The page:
It was good, but not exciting. True Story.

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It’s hard to make a true-crime drama interesting and easy to digest, but for the first feature length film from fledgling director Rupert Goold, “True Story” seems to have come out relatively well.

Starring Jonah Hill as a disgraced journalist and James Franco as a could-be murderer, “True Story” follows the relationship that develops between them as Hill attempts to understand the how and the why of James Franco. It is based on the (you guessed it) true story of former New York Times journalist Michael Finkel (played by Hill) and convicted killer Christian Longo (Franco).

Overall, there is almost nothing inherently wrong with this film. The pacing is spot on, assuring that the plot never rushes or drags, the acting was adequate (albeit not exemplary), and the story itself was clear and interesting. All in all, the movie was good. Unfortunately, “good” doesn’t always mean interesting.

The nature of the story did not lend itself to proper character development and thus made it difficult to find any sort of connection between audience and character. This is not to say that the audience has to like the characters, but for this film it certainly made it difficult to watch. By the third act, it becomes a challenge to remain interested when it seems too obvious what the outcome of the relationship and trial is going to be. This is a product not only of the writing, but of the acting.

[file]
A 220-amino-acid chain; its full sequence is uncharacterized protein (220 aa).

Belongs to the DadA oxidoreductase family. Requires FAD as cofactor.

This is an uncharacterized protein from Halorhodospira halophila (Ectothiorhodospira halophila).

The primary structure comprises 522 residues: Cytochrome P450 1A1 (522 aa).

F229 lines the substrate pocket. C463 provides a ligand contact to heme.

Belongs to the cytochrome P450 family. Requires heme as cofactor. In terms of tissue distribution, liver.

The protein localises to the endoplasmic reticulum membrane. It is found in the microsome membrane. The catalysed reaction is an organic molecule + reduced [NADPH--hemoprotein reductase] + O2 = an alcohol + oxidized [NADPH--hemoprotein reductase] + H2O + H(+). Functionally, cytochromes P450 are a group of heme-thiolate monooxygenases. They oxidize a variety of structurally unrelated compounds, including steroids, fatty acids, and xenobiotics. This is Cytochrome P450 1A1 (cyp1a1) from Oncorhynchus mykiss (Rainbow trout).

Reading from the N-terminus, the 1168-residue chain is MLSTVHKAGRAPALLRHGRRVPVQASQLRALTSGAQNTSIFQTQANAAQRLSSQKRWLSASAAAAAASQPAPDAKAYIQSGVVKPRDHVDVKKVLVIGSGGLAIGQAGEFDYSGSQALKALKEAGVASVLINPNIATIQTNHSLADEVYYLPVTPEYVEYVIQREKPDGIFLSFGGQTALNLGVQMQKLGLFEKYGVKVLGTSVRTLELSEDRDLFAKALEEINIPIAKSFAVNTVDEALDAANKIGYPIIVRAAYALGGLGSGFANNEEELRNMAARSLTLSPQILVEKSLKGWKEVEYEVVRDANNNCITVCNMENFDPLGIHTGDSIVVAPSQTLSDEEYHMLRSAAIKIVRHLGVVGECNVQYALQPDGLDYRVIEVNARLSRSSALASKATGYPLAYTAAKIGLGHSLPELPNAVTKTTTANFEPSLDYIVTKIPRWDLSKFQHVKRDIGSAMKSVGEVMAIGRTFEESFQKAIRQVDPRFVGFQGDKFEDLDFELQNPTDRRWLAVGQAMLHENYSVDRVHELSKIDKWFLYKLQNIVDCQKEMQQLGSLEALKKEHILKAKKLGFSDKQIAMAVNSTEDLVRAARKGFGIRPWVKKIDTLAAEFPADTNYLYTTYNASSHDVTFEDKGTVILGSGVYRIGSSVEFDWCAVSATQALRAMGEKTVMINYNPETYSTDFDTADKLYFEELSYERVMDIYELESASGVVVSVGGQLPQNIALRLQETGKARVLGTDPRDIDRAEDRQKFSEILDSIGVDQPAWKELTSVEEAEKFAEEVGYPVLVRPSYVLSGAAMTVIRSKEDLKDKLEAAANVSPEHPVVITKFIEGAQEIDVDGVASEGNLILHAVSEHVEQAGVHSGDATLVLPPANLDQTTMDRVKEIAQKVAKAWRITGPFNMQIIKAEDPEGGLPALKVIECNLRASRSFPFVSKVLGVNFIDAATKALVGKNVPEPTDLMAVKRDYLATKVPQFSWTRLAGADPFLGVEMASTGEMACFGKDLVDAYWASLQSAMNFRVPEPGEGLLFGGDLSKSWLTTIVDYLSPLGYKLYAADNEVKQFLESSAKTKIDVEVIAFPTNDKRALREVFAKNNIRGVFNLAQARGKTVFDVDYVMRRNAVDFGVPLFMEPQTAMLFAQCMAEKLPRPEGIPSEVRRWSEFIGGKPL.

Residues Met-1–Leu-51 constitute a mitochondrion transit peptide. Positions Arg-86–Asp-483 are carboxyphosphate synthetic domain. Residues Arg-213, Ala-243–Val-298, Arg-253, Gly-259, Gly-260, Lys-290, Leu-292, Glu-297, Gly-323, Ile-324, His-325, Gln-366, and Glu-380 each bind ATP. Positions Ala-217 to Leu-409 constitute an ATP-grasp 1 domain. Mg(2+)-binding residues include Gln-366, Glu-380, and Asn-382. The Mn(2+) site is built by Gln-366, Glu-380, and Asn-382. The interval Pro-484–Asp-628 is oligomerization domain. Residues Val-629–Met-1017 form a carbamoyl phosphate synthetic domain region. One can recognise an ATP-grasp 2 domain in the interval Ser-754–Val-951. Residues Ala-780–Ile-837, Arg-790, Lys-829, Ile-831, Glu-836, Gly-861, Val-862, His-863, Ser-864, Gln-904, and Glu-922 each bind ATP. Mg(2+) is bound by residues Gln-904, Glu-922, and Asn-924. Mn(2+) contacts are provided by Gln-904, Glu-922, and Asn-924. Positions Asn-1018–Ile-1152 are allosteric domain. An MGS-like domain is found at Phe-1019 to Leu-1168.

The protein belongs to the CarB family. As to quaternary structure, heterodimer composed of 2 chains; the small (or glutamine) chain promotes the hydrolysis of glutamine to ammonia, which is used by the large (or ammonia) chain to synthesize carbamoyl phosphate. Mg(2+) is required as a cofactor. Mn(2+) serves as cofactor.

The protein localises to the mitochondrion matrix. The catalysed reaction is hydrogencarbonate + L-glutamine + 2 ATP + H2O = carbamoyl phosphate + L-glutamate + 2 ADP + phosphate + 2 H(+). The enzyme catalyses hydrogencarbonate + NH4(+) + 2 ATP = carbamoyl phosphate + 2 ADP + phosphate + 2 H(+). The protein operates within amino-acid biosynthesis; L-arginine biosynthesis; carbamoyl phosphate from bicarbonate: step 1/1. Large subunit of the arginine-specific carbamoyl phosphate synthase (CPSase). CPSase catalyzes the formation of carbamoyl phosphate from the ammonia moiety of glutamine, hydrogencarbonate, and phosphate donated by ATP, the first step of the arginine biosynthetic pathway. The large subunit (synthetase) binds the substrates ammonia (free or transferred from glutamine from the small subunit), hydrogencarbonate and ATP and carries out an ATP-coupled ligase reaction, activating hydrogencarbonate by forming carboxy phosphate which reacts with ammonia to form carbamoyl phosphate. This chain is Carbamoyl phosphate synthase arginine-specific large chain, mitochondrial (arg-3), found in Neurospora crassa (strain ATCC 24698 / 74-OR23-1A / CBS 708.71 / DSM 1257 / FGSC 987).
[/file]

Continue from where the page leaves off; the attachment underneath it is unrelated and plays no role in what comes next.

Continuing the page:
It is true that Jonah Hill and James Franco have proven themselves to be excellent dramatic actors as well as comedic, but it seems this film didn’t bring out the best in either of them. They weren’t bad, not by a long shot, but neither were especially compelling. Jonah Hill specifically seemed more like a toned down version of himself than like the character Michael Finkel. Both actors were above average, but neither was excellent.

Now none of these shortcomings are anything to scoff at. For the first film from a new director, this one is really good. The best comparison from recent years would be last year’s “Foxcatcher,” though “True Story” lacks the immense tension that “Foxcatcher” had.

In short, “True Story” should not be missed by the crime drama lovers, but it certainly won’t thrill the average movie-goer. There is nothing wrong with the construction of the film and it is a worthwhile experience, but it is more likely to bore than to entertain.